Accounts offered by American

Express National Bank. Member FDIC. Each depositor is insured to at least $250,000 per depositor, per insured bank, per ownership category.

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* The Annual Percentage Yield (APY) as advertised is accurate as of . Interest rate and APY are subject to change at any time without notice before and after a High Yield Savings Account is opened. 


** The national rate referenced is from the FDIC's published Monthly Rate Cap Information for Savings deposit products. Visit the FDIC website for details.


1 There is no minimum balance required to open your Account, to avoid being charged a fee, or obtain the Annual Percentage Yield (APY) disclosed to you.


For a CD account, rates are subject to change at any time without notice before the account is funded. The rate received will either be (i) the rate reflected during your application process or (ii) the rate being offered when your CD is funded, whichever is higher. All CDs must be funded within 60 calendar days from the time we approve your application or will be subject to closure. The interest rate and Annual Percentage Yield (APY) will be disclosed in your account-opening documents, which you will receive after completing your account-opening deposit. After a CD is opened, additional deposits to the account are not permitted. Early CD withdrawals may be subject to significant penalties which could cause you to lose some of your principal. Please see the Deposit Account Agreement for additional terms and conditions and Truth-in-Savings disclosures.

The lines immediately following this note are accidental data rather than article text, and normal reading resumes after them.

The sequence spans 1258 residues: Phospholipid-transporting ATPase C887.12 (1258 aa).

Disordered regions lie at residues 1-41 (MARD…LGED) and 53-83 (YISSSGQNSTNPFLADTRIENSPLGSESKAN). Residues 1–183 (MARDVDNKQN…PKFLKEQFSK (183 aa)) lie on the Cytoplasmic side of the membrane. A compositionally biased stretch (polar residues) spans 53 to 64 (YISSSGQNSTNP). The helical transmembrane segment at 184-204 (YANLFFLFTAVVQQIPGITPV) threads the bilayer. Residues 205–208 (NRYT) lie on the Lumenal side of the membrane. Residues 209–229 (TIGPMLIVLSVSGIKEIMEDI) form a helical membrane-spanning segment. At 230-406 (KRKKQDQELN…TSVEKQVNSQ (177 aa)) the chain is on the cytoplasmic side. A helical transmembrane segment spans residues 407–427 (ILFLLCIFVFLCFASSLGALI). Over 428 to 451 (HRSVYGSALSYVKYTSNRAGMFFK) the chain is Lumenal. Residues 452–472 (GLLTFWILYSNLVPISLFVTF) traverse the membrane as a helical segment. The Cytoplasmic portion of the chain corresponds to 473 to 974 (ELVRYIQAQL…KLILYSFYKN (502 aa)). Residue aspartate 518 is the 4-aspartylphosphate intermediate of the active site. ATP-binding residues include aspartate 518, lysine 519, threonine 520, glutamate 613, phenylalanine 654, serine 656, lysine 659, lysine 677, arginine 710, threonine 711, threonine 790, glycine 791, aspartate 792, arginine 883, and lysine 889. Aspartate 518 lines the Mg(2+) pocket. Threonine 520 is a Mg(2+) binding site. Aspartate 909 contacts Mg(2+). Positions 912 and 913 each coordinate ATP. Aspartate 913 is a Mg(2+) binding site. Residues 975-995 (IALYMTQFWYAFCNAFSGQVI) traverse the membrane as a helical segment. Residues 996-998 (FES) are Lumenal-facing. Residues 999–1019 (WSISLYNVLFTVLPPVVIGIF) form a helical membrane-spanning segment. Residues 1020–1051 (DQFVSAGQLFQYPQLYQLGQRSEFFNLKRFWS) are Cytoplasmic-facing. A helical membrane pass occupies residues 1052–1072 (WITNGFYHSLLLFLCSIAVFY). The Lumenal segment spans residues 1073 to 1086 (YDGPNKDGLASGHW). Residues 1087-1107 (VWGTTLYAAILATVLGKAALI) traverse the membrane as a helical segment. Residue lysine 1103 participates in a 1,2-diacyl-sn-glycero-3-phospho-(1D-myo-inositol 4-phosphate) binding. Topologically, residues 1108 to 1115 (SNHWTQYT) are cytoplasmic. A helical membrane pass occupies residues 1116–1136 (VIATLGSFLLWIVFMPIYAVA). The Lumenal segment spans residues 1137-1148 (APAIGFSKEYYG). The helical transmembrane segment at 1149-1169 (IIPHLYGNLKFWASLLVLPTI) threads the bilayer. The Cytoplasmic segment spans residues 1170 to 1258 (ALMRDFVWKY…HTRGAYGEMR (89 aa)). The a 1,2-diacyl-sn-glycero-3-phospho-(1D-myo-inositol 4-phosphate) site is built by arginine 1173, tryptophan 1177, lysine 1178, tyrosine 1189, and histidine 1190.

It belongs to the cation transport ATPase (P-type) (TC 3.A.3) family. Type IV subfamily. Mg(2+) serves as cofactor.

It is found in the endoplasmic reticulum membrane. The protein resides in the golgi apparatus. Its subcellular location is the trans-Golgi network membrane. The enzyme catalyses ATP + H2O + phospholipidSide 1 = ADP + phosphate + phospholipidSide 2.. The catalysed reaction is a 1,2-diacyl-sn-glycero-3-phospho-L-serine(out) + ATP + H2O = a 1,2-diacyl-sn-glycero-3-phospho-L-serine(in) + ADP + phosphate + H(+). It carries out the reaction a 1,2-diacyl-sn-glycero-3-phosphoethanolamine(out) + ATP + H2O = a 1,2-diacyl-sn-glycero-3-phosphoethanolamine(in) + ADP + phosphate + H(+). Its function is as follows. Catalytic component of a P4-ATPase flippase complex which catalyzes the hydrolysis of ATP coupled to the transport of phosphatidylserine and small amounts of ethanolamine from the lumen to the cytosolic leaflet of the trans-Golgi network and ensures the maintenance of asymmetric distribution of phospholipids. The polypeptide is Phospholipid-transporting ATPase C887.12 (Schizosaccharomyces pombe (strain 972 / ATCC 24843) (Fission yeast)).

3 For purposes of transferring funds, business days are Monday through Friday, excluding holidays. Transfers can be initiated 24/7 via the website or phone, but any transfers initiated after 7:00 PM Eastern Time or on non-business days will begin processing on the next business day. Funds deposited into your account may be subject to holds. See the Funds Availability section of your Deposit Account Agreement for more information.


4 Calculations are estimates of expected interest earned. Actual results may vary, based on various factors such as leap years, timing of deposits, rounding, and variation in interest rates. The first recurring deposit is assumed to begin in the second period after any initial deposit.


5 IRA Contributions are subject to aggregate annual limits across all IRA plans held at American Express or other institutions. IRA distributions may be taxed and subject to penalties based on IRS guidelines. Required minimum distribution, if applicable, is only relevant to this IRA plan and does not take into consideration other IRA plans held at American Express or other institutions. Please see for more information. We recommend you consult with a financial or tax advisor when making contributions to and distributions from an IRA plan account.